20. A brief but striking reminder of the true stakes in the battle over free expression. Just days after penning this missive, Charlie Hebdo editor-in-chief Stéphane Charbonnier was gunned down for the his refusal to follow Islamic blasphemy law as interpreted by a handful of attackers. While the letter delves into some aspects of French politics with which I'm unfamiliar, the overall thrust of Charb's argument is undeniable: All ideas are fair game. And criticizing them does not automatically amou [...]

    21. Stephane Charbonnier wrote this book shortly before he was killed by Muslim fundamentalists who not not tolrate Charbonnier's fondness for freedom of speech and for saterical cartoons targeting the absurdity of religious fundamentalism and intolerance that plague our world. He first wanted to make it clear that the term Islamophobia is not used correctly in the discourse on our relationship with Islam. The term means fear of Islam not hatred of Islam as it is currently misconstrued. He goes on t [...]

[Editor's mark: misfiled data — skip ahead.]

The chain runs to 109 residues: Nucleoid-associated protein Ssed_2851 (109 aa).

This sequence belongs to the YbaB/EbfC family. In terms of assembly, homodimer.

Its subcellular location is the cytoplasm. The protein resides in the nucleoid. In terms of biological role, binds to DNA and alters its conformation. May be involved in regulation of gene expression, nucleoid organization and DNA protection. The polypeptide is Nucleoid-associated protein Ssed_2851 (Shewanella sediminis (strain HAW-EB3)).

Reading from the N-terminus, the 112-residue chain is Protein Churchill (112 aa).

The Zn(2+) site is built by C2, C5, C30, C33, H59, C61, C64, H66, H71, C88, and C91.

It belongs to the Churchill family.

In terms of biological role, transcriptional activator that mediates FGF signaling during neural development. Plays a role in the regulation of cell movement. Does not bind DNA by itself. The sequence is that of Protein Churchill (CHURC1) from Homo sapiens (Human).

22. The book is a powerful defense of free expression, and contains much information on the nature of French politics and the style of satire used in Charlie Hebdo. The author pulls no punches in his criticism of religion, but it is abundantly clear that the magazine is strongly anti-racist, and the frustration with having anti-racist or anti-fanaticism material protested as racist is palpable. It is gut-wrenching at times to think that there will be another attack in addition to the ones he describ [...]

    23. I found this one by chance on the library website. I was intrigued, even before I learned about the author. Stéphane Charbonnier was a journalist, artist, and the editor of the French newspaper Charlie Hebdo. He turned in the manuscript for this a couple of days before he and the rest of the newspaper staff were murdered last January. Mr. Charbonnier was an outspoken critic of religion, and religious extremism, but he was no racist, and this book describes his feelings on the subject in a heart [...]

    24. Not the best or clearest book I've ever read, which is why I gave it four stars. I still gave it a high rating, as I believe it's worth reading with important viewpoints worth considering.There seems to be a tendency to conflate honest/fair criticism with racism/sexism(and the list goes on) going on today. With it comes a tendency to hold some subjects so sacred, they can't be constructively discussed on an objective(much less subjective) level. This book brings up a number of incidents providin [...]